Presentation on theme: "Donna Howell Biology I Blacksburg High School"— Presentation transcript:
1Donna Howell Biology I Blacksburg High School DNA and RNA Chapter 12Donna HowellBiology IBlacksburg High School
2History of DNALate 1800’s – scientists discovered that DNA is in the nucleus of the cell1902 – Walter Sutton proposed that hereditary material resided in the chromosomes in the nucleus1928 – Frederick Griffith found out that hereditary material was transmitted somehow from one organism to another1952 – Hershey and Chase found that DNA was the hereditary substance as opposed to a protein
3Eukaryotic DNA Structure 1950’s – Erwin Chargaff came up with Chargaff’s Rules:A-T are present in same amountsC-G are present in same amountsRemember this rhyme: A to the T and C to the GFranklin and Wilkins produced an x-ray crystallography of a DNA molecule1953 – Watson and Crick proposed that DNA resembles a twisted ladder, and named it a double helix.
4Eukaryotic DNA Structure DNA consists of long strands of nucleotides. A nucleotide contains the following:A sugar (deoxyribose)A phosphate groupA nitrogen base (adenine, thymine, cytosine, guanine)Nucleotide
5DNA in the NucleusScientists estimate the if you were to stretch the DNA out in each cell into one line, it would measure 3 meters in length!So how is so much DNA packed into one cell?It is supercoiled! The “ladder” is first twisted, then it winds around histones (proteins), then it coils again until it forms the familiar “X” shaped chromosomes.
6DNA Replication When a cell divides, how is more DNA made? DNA makes copies of itself through a process called replication:First, the DNA helix unwinds.Next, enzymes break the hydrogen bonds that hold the base pairs together, sort of like taking a chainsaw and slicing down through the middle of the ladder’s rungs.Then, each strand serves as a template for a new strand. Another enzyme moves along the separated DNA strands, and matches bases from the parent strand to the new complementary strand.Last, hydrogen bonds form between bases, and you have 2 new DNA molecules!Each new DNA molecule has ½ of the original strand, and a new strand, so semiconservative replication.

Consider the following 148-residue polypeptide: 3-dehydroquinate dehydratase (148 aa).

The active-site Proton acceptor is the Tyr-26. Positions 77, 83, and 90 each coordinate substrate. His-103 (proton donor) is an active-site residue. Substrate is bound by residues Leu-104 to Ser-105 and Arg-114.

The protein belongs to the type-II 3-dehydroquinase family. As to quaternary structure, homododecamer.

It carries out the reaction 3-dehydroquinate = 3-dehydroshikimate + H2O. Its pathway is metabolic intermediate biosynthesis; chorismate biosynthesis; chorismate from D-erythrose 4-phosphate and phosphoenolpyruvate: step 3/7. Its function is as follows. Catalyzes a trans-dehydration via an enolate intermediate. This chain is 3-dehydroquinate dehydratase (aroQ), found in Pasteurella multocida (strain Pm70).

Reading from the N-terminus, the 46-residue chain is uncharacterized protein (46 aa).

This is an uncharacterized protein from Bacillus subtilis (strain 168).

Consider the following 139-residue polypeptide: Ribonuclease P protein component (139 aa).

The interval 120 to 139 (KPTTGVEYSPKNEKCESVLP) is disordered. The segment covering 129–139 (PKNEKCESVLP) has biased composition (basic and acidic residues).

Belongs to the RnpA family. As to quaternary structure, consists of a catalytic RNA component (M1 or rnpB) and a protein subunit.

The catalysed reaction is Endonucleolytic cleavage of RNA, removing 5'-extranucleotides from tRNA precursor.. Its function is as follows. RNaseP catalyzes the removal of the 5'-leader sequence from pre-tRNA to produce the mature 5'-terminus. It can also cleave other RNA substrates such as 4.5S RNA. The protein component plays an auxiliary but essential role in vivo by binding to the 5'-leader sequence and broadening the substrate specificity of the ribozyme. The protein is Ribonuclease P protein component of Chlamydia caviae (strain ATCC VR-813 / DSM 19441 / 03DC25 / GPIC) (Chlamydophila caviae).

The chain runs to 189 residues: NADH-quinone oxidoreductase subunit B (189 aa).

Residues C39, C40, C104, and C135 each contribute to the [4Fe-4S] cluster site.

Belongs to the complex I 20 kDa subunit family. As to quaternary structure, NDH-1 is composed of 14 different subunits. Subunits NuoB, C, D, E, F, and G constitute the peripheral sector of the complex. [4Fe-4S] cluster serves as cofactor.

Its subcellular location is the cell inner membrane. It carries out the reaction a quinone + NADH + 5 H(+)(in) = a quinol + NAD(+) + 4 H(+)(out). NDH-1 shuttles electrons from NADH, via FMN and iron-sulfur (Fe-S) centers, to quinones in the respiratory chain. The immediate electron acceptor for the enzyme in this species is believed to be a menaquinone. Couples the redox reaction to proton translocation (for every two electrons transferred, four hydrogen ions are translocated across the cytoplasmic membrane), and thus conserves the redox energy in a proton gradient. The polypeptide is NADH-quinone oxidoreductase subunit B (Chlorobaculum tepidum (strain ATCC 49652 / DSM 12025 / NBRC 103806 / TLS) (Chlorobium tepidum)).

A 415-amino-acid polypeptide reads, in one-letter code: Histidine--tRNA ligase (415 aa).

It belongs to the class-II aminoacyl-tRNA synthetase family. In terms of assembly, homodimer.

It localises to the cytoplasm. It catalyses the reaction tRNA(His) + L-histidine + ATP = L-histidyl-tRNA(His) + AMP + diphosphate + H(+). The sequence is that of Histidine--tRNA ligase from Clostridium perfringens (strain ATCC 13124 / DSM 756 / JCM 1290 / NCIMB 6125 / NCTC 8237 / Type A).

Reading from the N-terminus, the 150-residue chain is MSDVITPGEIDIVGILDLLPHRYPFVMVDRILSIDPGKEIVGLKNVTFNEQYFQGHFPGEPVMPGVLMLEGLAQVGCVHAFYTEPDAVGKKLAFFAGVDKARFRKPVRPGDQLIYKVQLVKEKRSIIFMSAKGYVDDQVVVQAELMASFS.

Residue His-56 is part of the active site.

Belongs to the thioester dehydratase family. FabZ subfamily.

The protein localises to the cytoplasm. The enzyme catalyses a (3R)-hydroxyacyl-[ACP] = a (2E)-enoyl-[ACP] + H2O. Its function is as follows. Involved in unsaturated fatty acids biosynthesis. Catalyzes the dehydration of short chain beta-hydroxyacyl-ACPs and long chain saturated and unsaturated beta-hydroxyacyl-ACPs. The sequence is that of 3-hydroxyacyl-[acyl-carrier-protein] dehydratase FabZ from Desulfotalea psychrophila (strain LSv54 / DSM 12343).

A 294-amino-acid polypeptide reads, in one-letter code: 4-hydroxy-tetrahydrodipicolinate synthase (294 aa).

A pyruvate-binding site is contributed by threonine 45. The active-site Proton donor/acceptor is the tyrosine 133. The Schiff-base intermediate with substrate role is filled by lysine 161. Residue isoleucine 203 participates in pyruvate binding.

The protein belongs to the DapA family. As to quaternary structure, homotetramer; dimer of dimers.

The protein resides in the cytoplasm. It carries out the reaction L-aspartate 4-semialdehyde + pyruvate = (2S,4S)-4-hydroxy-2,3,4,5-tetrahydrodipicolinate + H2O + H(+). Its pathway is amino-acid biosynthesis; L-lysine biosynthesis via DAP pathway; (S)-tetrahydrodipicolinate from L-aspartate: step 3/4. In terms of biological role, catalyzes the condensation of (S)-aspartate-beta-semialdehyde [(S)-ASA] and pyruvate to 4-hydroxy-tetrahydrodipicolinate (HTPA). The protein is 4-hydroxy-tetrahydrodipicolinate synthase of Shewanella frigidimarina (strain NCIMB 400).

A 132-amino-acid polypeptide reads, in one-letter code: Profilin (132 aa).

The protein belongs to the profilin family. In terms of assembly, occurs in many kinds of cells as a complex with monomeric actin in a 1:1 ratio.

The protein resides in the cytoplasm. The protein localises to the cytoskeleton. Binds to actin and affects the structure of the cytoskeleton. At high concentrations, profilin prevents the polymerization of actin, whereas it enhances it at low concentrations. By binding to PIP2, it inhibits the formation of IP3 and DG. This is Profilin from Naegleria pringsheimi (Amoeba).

7The Genetic Code What is a gene? What does a protein do? A region of DNA on a chromosome that controls the production of a protein, of which we have many in our bodies.What does a protein do?Proteins are used in various body functions, and each protein has a specific job in our bodies:Can be enzymes which assist chemical reactionsCan transport substances from one place to anotherAre part of our structural supportCan be hormonesCan be part of the body’s defense against diseaseMany more!Therefore, our bodies must produce many different types of proteins!
8Protein SynthesisProteins are manufactured by our bodies in a process called protein synthesis. It is a two part process that involves RNA and DNA.
9RNA vs. DNA 2 A, T, C, G 1 Ribose A, U, C, G Before we begin this process, let’s review the differences between RNA and DNA:Number of StrandsType of SugarBases PresentDNA2DeoxyriboseA, T, C, GRNA1RiboseA, U, C, G
10Types of RNAAlso before we begin, let’s review the three types of RNA:Messenger RNA (mRNA) – carries the coded instructions for protein synthesis from the DNA in the nucleus to the ribosome in the cytoplasmTransfer RNA (tRNA) – brings the amino acids to the ribosome in the correct order so that they can be built into the new proteinRibosomal RNA (rRNA) – works with several proteins to make up the structure of the ribosomes